Doctors can, however, prescribe medications that reduce the likelihood of repeated outbreaks. Such medicinal products may also reduce the risk of virus transmission.

When a person has an outbreak of genital herpes, healing may be encouraged and the risk of transmitting the virus decreased by:

  • avoiding sexual contact with another person until the sores have healed
  • keeping the sores clean and dry
  • refraining from touching the sores whenever possible
  • washing the hands immediately after touching the sores
  • using barrier protection during sexual contact until told otherwise by a doctor

The first outbreak of herpes is typically the worst-subsequent infections appear to become less embarrassing.


Generally, genital herpes doesn’t cause serious problems to the body. It can also make a person more vulnerable to HIV infection.

If a person has genital herpes sores, there’s more opportunity for viruses and bacteria, including HIV, to enter the body. Do not itch the sores because this can lead to bacterial infection.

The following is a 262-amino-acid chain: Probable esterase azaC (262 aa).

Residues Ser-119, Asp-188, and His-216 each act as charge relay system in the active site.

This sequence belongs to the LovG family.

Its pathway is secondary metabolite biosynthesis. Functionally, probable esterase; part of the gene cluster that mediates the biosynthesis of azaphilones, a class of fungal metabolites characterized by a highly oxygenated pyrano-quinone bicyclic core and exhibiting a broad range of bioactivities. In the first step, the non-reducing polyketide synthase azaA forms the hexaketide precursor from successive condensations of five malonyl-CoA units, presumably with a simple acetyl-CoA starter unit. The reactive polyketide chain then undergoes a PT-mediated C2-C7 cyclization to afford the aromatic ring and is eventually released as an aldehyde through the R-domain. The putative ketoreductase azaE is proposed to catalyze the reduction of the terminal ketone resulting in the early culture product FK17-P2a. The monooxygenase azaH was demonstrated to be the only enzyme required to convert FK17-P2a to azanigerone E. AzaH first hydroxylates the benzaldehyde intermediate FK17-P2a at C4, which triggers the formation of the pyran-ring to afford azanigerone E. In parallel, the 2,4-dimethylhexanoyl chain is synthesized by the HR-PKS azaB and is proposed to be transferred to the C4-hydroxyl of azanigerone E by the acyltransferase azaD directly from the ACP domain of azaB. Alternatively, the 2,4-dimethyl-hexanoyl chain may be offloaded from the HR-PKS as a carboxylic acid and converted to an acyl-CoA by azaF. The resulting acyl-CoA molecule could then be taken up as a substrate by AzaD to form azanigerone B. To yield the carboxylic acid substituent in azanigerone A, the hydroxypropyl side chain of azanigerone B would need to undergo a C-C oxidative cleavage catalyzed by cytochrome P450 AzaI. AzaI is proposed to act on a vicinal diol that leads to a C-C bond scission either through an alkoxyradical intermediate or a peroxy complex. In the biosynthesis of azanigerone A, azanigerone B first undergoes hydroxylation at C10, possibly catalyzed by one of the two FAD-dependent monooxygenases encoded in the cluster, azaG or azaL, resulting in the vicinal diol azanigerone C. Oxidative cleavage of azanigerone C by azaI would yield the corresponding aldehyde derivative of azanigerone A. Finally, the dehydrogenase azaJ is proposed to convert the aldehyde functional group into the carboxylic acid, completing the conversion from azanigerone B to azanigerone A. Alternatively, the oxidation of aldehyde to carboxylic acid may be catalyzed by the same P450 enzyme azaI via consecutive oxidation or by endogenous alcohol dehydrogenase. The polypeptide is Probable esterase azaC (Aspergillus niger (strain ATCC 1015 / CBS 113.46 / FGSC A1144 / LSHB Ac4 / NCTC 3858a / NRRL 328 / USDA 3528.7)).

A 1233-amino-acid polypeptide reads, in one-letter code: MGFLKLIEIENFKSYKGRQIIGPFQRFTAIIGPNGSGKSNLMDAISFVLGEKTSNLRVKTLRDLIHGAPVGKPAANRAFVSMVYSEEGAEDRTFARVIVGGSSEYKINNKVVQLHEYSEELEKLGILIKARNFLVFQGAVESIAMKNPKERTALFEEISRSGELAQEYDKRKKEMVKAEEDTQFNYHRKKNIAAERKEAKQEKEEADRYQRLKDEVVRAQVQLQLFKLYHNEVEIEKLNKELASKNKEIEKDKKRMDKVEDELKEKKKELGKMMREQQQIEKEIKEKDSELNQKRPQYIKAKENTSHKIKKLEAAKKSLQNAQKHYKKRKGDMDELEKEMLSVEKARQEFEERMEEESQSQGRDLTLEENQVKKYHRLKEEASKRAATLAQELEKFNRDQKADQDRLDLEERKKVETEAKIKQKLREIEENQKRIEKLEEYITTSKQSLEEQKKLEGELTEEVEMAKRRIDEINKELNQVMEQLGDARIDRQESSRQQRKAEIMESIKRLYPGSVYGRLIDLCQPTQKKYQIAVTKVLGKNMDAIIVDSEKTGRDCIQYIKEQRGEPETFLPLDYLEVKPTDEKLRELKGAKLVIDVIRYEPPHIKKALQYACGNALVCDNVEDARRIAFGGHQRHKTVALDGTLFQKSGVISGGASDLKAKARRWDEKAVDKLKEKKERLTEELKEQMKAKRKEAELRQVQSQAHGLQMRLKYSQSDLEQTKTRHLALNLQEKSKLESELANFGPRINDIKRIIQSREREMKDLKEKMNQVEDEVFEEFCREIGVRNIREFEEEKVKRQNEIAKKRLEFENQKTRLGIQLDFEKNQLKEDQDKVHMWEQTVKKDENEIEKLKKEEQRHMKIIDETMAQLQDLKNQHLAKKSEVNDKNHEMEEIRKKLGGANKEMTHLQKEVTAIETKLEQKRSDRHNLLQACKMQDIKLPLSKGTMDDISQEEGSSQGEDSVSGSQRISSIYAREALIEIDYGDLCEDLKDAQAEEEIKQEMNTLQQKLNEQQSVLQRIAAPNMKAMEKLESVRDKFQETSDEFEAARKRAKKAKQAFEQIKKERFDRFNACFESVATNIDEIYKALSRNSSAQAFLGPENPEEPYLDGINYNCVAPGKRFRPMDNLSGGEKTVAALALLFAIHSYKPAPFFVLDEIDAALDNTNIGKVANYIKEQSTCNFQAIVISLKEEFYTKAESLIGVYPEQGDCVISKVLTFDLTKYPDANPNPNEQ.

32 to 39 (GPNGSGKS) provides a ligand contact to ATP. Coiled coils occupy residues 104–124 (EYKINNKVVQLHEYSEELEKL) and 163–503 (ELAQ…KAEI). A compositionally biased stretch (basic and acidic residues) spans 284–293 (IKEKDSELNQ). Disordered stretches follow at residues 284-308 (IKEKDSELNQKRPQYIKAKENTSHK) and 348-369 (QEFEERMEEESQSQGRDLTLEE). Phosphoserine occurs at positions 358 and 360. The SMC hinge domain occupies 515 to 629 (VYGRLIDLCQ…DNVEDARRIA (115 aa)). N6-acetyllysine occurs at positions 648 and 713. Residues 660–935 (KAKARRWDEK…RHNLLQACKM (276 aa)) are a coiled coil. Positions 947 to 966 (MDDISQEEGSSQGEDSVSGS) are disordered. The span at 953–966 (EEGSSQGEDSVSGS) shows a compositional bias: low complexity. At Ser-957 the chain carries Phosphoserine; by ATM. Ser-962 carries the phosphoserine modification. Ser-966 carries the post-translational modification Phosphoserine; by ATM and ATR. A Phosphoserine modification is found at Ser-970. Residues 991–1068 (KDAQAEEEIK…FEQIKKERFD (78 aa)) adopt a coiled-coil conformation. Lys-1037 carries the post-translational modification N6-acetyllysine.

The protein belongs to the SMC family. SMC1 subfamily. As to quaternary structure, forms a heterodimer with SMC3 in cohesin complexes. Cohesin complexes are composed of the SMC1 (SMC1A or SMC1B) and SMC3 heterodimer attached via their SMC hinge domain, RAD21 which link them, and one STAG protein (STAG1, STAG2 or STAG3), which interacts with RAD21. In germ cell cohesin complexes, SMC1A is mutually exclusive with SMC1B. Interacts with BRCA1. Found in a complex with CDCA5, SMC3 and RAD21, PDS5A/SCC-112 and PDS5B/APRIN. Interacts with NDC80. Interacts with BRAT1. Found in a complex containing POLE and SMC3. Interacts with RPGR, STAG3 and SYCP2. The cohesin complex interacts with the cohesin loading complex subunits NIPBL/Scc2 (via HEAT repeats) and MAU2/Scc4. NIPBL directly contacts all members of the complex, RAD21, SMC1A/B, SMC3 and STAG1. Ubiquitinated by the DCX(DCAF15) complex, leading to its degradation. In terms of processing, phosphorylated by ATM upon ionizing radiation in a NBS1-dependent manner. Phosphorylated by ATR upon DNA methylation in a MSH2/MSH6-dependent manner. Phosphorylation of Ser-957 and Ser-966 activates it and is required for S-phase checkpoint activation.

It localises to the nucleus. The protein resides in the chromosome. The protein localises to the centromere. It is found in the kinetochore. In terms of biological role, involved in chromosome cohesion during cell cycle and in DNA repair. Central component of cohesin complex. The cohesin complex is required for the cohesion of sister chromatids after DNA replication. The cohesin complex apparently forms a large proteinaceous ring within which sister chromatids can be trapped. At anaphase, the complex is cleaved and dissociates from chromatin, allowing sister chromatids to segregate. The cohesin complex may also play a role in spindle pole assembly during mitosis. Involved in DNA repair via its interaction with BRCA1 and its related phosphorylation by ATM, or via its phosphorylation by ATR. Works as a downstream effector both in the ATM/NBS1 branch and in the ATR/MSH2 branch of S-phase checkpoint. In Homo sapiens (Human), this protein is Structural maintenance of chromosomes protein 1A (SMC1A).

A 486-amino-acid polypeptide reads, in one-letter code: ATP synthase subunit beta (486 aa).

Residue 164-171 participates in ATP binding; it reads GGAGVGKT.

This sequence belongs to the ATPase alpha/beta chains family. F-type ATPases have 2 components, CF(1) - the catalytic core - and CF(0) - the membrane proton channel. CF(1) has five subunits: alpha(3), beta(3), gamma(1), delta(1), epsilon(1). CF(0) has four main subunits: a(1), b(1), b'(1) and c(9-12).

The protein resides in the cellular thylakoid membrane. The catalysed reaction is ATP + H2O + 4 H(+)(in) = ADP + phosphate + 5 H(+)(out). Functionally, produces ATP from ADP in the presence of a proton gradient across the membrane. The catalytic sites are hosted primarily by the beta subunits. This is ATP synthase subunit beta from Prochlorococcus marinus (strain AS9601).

Having HIV also can make outbreaks of genital herpes more serious.


The only sure way to prevent the spread of genital herpes is by avoiding sexual contact, particularly when sores are present.

The use of condoms reduces the risk of the infection spreading. People can contract herpes from the skin around the genitals, however, so it’s not guaranteed that this will work.

By understanding it many people have STIs. Doctors recommend regular checks, particularly after a person has been having sex with a new partner.


Genital herpes is an STI which can be transmitted by a person through vaginal, anal or oral sex. It is usually caused by the HSV-2 virus but HSV-1 can also cause this.

There is no cure for genital herpes but a person can reduce the likelihood of outbreaks and the risk of transmitting the virus by taking antiviral medication.

A doctor can assist with the diagnosis of genital herpes and prescribe treatment options.

People can help avoid genital herpes transmission through the use of barrier protection during sex and by taking antiretroviral medication.